My first Twitter bot
25 November 2014
Who says Twitter is just for humans?
After weighing up my options, I decided to ditch the comfort of the desktop and dive straight in to Python. And since I like learning-by-doing, powering through Learn Python the Hard Way - along with the occasional visit to Stack Overflow - was my modus operandi.
And what have I got to show for all of this effort?
Two-year-old takes his first steps on his goombas, tells the world: "I got it" #GoombaNews— Goombot (@Goombot) July 7, 2014
Building a Twitter bot is fun, and a good project for learning Python, so I thought I’d jot a few tips down here in case you fancy trying something similar.
Things you’ll need
- A computer that you’re happy to leave running 24/7 so that the bot can do its stuff. I’m using a Model B Raspberry Pi, and rather than power a monitor and keyboard I connect via SSH and use Screen to keep sessions running after I disconnect. Alternatively, you could host your bot in the cloud with a service like Heroku.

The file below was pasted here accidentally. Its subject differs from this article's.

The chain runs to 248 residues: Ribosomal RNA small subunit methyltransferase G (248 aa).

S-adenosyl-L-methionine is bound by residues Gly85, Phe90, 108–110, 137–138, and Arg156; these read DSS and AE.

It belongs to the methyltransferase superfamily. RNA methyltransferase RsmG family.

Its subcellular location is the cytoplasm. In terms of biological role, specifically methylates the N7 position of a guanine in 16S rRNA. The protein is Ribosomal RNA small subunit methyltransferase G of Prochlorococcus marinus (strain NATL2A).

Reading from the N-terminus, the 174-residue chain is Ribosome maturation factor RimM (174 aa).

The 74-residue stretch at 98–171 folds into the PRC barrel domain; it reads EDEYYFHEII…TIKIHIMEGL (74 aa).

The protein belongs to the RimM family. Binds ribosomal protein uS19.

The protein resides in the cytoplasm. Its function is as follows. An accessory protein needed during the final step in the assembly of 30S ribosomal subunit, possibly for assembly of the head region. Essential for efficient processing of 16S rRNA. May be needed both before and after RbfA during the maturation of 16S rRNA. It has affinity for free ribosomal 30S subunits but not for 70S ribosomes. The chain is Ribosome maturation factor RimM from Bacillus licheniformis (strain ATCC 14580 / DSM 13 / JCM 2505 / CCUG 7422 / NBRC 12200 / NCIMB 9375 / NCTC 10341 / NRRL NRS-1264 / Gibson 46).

- A Twitter account and set of Twitter API keys, which you get after registering a new app.
- A bunch of Python libraries (unless you really fancy starting from scratch). I’m using Tweepy for accessing the Twitter API and NLTK for parsing and tokenising tweets.
- Some logic. Some bots tweet when certain things happen, for example, while others attempt things like poetry or art. My bot is a little simpler: it remixes tweets by other people, and makes them sillier in the process.
Things that are optional for extra fun
- A PiGlow LED module for your Raspberry Pi. I’ve set mine to show different colours depending on what my bot is doing.
Things to watch out for
- Twitter screen names are not the same as IDs. Screen names start with @, IDs are numeric. Use GET users/show to get one from the other.
- Protect your API keys if you don’t want other people using them! Keep your configuration data in a separate file and don’t publish it.
- Automated text processing isn’t always easy to get right, so put some basic filtering in place if you’re worried about what your bot might end up tweeting.